A lot has been going on with the new Korean administration. Cabinet appointments have been contentious and public expectations high. A host of economic policies are on the table but one conspicuous absence remains: a plan for enhancing senior employment.
The issue is simple. With an aging population, Korean social programs will become more burdened to support seniors. Monthly payments will decrease as people leave the workforce and enter retirement. Premiums for those still working will rise and eligibility for benefits will become stricter. Returns on pension investments will be no guarantee, especially given the National Pension Service’s preference for investing in domestic businesses.
Last year, the average monthly benefit (payout) from the NPS was worth about $420. By comparison, the average US social security benefit was worth over $1,200. This is not to say $420 is nothing. There are plenty of people who can, must, and do make it with this amount. But given Korea’s consumer price index is now virtually identical to that of the US, I often wonder how Koreans do it.
Pensions from taxpayer money have limits, both fiscally and politically. What is needed to support such programs is a system for seniors to contribute productively to society while being compensated in a meaningful fashion, supplementing their incomes. As things stand now, such a program does not exist.
The average employer prefers a young worker to an older one. The younger one has more energy, is more likely to obey orders, and can sometimes learn faster. I say “sometimes” because recent research shows younger workers sometimes learn slower than their elders, depending on what the task is. Most employers, unfortunately, are not aware of this so they retain a strong prejudice against older workers, blotting out their potential.
Survey after survey in virtually every country has shown many seniors still want to work and earn money. The problem is most available jobs are full-time affairs or irregular part-time ones requiring long hours. There are few positions with stable, part-time status in Korea, flexible enough to accommodate a more relaxed schedule that seniors need. There are even fewer employers who are willing to accept a potential loss in productivity to hire such workers. But here too, the research shows it’s not as bad as employers imagine. In fact, research shows certain kinds of work are actually done better by seniors.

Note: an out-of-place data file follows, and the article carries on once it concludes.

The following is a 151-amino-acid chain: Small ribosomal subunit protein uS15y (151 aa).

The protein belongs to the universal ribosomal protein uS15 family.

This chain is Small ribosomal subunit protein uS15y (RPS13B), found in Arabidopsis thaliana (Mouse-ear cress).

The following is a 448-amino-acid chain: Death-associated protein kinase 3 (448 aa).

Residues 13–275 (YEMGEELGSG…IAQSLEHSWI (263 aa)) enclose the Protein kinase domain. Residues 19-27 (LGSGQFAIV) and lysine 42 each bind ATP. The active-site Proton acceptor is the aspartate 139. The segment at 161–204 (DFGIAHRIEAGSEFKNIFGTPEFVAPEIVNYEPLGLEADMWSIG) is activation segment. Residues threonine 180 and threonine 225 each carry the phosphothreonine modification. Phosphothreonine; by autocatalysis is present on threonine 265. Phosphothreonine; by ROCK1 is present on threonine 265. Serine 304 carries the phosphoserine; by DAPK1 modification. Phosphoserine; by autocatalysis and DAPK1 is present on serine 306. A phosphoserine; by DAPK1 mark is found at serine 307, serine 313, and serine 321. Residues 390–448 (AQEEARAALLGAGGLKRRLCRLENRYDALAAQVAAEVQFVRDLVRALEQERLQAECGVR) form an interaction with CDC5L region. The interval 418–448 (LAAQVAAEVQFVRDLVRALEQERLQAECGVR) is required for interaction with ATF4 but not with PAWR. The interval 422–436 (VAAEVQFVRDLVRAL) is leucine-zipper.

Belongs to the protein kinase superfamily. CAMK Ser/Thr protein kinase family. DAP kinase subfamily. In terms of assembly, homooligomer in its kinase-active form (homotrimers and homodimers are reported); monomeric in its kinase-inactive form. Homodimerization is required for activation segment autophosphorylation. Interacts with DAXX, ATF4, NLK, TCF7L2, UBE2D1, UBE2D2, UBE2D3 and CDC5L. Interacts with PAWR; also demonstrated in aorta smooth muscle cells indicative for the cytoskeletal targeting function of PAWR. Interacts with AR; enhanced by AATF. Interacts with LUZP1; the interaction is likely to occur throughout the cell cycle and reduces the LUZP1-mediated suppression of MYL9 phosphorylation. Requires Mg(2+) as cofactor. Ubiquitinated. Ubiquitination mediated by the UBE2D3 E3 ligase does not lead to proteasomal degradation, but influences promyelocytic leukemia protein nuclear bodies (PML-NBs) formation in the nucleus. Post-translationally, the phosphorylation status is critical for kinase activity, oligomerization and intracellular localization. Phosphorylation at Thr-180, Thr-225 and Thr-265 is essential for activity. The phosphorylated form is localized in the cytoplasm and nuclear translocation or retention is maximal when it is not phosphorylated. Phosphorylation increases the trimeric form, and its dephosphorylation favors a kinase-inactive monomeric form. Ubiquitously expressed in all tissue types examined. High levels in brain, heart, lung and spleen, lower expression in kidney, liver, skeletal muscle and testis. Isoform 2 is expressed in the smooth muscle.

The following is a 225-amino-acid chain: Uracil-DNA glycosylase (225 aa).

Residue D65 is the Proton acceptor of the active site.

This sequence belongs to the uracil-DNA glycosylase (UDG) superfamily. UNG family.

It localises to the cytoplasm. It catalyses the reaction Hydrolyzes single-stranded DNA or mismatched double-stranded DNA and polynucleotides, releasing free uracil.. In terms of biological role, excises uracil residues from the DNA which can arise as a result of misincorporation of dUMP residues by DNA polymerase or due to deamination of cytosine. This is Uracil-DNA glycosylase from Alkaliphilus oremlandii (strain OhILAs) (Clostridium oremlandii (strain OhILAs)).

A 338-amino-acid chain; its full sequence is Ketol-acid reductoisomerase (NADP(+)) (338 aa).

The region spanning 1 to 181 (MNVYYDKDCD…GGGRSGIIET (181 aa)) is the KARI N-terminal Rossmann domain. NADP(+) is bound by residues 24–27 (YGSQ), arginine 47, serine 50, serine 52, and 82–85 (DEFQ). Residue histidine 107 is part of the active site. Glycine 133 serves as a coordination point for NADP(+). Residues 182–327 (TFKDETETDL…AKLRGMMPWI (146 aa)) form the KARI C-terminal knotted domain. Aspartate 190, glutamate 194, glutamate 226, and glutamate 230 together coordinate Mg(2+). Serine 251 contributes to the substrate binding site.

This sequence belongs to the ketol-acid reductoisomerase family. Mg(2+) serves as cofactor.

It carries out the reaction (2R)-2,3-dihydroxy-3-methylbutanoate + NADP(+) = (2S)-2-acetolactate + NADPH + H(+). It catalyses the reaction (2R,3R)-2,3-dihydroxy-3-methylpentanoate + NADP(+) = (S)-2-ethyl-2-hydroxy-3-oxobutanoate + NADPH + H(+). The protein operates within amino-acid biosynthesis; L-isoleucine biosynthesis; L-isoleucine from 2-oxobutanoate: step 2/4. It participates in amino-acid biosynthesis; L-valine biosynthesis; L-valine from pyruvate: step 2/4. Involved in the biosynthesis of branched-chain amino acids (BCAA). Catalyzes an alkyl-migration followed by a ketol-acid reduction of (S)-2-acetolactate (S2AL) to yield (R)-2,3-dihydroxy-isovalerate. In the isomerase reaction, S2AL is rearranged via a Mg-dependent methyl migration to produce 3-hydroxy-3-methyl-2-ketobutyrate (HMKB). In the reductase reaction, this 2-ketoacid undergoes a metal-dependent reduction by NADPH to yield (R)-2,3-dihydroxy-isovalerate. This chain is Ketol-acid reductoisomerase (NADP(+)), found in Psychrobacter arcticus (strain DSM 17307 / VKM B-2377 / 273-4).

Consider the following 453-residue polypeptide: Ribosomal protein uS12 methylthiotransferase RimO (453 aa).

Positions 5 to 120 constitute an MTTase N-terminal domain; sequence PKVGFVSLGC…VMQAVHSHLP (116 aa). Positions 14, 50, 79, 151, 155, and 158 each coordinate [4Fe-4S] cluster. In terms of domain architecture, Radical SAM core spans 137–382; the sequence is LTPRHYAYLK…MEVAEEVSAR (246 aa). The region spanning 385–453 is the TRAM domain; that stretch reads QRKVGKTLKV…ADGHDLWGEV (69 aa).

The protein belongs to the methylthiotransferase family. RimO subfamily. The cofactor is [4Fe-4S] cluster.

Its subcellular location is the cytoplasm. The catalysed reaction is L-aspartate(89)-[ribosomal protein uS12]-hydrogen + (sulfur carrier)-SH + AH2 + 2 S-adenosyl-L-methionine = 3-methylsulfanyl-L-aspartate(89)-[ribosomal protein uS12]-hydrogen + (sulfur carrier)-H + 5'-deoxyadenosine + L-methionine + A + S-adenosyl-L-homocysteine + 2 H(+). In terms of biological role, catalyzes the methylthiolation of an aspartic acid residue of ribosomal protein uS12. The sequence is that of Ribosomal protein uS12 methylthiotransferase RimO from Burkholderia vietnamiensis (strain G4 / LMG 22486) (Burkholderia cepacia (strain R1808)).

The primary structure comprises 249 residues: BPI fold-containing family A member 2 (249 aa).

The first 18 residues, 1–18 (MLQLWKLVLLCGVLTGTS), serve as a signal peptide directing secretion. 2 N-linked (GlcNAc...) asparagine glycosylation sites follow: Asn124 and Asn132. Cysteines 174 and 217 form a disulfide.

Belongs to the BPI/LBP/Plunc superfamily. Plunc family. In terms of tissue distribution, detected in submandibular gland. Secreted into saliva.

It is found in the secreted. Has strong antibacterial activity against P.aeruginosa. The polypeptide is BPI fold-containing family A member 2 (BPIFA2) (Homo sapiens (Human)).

The best example is elderly care. A number of studies have shown seniors are more responsible, more patient, and more attentive when providing care to other seniors. Despite this improved quality, most Korean companies complain older employees are too slow. I have spoken to a few ex-employees, I know. If one pauses to think for a moment, one can realize quickly this need for speed is actually at odds with care quality. The bathing practices of most nursing homes, for example, are nothing more than impersonal assembly lines with poor seniors being stripped and herded on like cattle, scrubbed with the ferocity of a dirty pot.
On a variety of psychological measures, research shows older workers come out ahead on things like conscientiousness and emotional stability. Another important asset is experience. Germany, already in the midst of dealing with its own aging population, has recently instituted a policy for promoting mixed-age work teams across a variety of industries, with age-specific tasks designed to boost the productivity of seniors. The results so far have been very positive, indicating great potential for this approach in improving overall productivity, for both young and old workers. Japan and the US have since begun instituting similar programs.
To support this kind of innovation in Korea, two things must be done. First, policies must be instituted to recognize a different set of expectations for older workers, expectations governing both usage of time and productivity. Second, some incentive must be devised to encourage employers to give older workers a chance. And this effort must begin soon. Any program of this type takes a decade or two to develop, both in terms of administration but also in terms of culture change. There is no time to waste with the retirement crunch inching ever closer.
By Justin Fendos
Justin Fendos am a professor at Dongseo University in South Korea and the associate director of the Tan School at Fudan University in Shanghai. -- Ed.